Chinese consumer electronics maker Huawei is raising lobbying concerns in Australia, having been identified as one of the top corporate sponsors of foreign travel for local politicians by the Australian Strategic Policy Institute. The think tank pointed to Huawei as the biggest sponsor of trips to its home country, with the report raising questions about the manner in which the Shenzhen, Guangdong-based original equipment manufacturer is trying to play a role in Australia's upcoming buildouts of the fifth generation of mobile networks. Since 2010, the Federal parliamentarians embarked on 63 corporate-funded trips to China, twelve of which had Huawei's corporate headquarters as their destination.
Some political actors in the country recently called for Huawei's local operations to be limited, describing the company as a national security threat, a sentiment that the United States government has been propagating for the better part of the current century. Australian Prime Minister Malcolm Turnbull himself recently criticized China for attempting to interfere in Canberra's policies. Australia is also displeased with Huawei's other geopolitical ambitions in the region, having recently pressured the Solomon Islands into dropping Huawei's bid for its new Internet infrastructure out of fear it's losing influence with its neighbors.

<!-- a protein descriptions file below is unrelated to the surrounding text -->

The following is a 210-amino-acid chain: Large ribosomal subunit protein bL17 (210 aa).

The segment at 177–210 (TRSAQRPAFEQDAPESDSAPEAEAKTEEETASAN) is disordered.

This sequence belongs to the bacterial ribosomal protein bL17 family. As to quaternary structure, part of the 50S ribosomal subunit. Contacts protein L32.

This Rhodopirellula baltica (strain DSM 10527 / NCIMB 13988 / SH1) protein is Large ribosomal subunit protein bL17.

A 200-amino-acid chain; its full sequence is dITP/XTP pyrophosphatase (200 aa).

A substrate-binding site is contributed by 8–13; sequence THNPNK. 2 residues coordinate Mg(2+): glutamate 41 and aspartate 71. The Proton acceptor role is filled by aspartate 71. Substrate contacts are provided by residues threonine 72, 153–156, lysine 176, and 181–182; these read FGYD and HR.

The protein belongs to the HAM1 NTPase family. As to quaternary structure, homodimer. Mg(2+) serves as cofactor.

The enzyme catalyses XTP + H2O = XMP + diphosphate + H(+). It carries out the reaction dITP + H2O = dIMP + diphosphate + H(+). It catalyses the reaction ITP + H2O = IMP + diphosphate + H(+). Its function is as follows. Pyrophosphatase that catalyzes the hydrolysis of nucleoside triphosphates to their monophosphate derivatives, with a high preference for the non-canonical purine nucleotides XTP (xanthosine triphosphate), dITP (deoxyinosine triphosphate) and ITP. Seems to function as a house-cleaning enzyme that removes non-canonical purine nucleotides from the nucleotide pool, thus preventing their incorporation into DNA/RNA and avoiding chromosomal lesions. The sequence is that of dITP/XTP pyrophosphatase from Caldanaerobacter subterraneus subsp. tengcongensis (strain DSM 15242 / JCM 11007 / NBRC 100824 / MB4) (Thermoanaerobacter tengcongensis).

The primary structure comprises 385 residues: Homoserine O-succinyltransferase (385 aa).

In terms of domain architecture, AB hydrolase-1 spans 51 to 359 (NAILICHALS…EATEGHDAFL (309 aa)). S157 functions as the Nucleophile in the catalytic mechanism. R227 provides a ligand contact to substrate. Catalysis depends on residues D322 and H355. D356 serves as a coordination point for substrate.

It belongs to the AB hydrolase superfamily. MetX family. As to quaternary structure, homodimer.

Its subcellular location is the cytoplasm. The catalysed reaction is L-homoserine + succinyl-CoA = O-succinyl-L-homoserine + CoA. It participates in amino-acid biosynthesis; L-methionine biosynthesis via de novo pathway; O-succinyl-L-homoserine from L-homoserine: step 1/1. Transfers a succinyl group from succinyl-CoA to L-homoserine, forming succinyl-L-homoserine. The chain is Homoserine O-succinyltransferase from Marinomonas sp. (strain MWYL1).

As is the case in the U.S., some top Australian lawmakers and regulators believe Huawei is effectively controlled by China despite being privately owned and could be used by Beijing for spying and other nefarious purposes, provided it wasn't already leveraged in such a manner in the past. The Android original equipment manufacturer repeatedly dismissed those accusations as baseless, often reiterating it's owned by its employees. Australian Trade Minister Steve Ciobo, Foreign Minister Julie Bishop, and former Trade Minister Andrew Robb previously embarked on Huawei-sponsored trips to China, according to ASPI's new report. Huawei is the world's largest manufacturer of telecom equipment and one of the companies that are expected to earn tens of billions of dollars from the incoming 5G revolution.